The film centers on a nuclear family aggrieved by a secretive, eccentric (i.e. dark-arts-and-crafts-loving) grandmother who becomes an even greater burden after she’s dead and buried. A promising enough premise, but Hereditary quickly proceeds to underwhelm. For starters, the main performers prove guilty of rampant overacting. The Oscar-touted Toni Collette as mournful mom Annie Graham vacillates between shrieking hysterically and shrilly hectoring her loved ones; Alex Wolff as the increasingly-petrified stoner teen Peter demonstrates acting chops no less hammy. Meanwhile Gabriel Byrne as patriarch Steve is presented as a laid-back foil to his overwrought family, but Byrne practically sleepwalks through the role.

Hereditary also threatens to make a misnomer of run time, as the film (its first hour in particular) unfolds with torturous slowness. A major twist about two-thirds of the way in is anything but unexpected: one character couldn’t have more clearly announced herself as a Duplicitous Assister Straight Out of Rosemary’s Baby if she were wearing a sandwich board. Likewise, the occult-conspiracy climax plays out all too familiarly for genre fans.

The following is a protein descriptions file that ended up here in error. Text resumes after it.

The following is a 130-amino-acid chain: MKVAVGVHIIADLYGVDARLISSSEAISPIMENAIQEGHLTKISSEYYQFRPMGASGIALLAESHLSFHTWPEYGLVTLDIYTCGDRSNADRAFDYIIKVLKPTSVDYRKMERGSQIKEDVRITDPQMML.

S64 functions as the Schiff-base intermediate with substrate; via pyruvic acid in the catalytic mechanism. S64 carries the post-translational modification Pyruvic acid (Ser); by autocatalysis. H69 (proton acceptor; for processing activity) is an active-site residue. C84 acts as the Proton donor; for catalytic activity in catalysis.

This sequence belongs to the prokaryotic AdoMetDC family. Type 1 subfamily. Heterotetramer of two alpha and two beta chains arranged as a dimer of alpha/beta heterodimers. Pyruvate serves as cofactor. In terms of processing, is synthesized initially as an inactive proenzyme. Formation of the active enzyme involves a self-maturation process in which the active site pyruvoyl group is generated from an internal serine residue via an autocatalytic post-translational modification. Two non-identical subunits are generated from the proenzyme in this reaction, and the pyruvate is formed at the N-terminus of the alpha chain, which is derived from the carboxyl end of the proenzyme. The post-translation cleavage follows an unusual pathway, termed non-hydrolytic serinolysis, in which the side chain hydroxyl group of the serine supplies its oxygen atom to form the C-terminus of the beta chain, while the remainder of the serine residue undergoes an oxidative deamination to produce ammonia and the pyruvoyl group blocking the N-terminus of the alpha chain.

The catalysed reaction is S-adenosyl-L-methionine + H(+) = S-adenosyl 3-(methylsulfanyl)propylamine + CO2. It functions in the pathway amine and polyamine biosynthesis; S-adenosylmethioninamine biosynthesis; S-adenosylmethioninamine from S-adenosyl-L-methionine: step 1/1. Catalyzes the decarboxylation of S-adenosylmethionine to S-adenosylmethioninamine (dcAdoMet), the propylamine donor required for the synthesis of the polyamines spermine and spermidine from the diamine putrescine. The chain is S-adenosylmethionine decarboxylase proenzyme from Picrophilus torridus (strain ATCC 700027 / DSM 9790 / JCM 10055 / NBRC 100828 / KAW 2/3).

I can appreciate that first-time director Ari Aster aims to build a lush Gothic atmosphere rather than rely on cheap jump-scares. For sure, there are some creepy and disturbing moments here (too many, though, that were spoiled by the film’s trailer), but Hereditary never really terrifies. It failed to scare me at least, mostly because I just didn’t care enough about the characters and their predicament.

Much like The Witch (an infinitely superior effort), this film seems destined to create a broad divide in its audience. And much like Robert Eggers’s Puritanical chiller, Aster’s cinematic premiere will no doubt benefit from repeat viewing (not just to appreciate its more nuanced aspects, but simply to get a closer, at-home view of the small print that appears onscreen on several occasions and is a struggle to read for hardly-eagle-eyed theatergoers such as myself). My lofty expectations having been grounded, though, I can’t say that I am looking forward to a reunion with the Graham family anytime soon. More histrionic than horrific, Hereditary passes along too many negative traits.

The Gothicism of American Gothic: Episodes 13-17

Note: The following is an import from my old Macabre Republic blog: in a series of posts, I covered the 22 installments of the 1995 CBS series American Gothic. More than mere episode guides, the posts explored the American Gothic qualities exhibited by the show.

Episode 13: “Resurrector”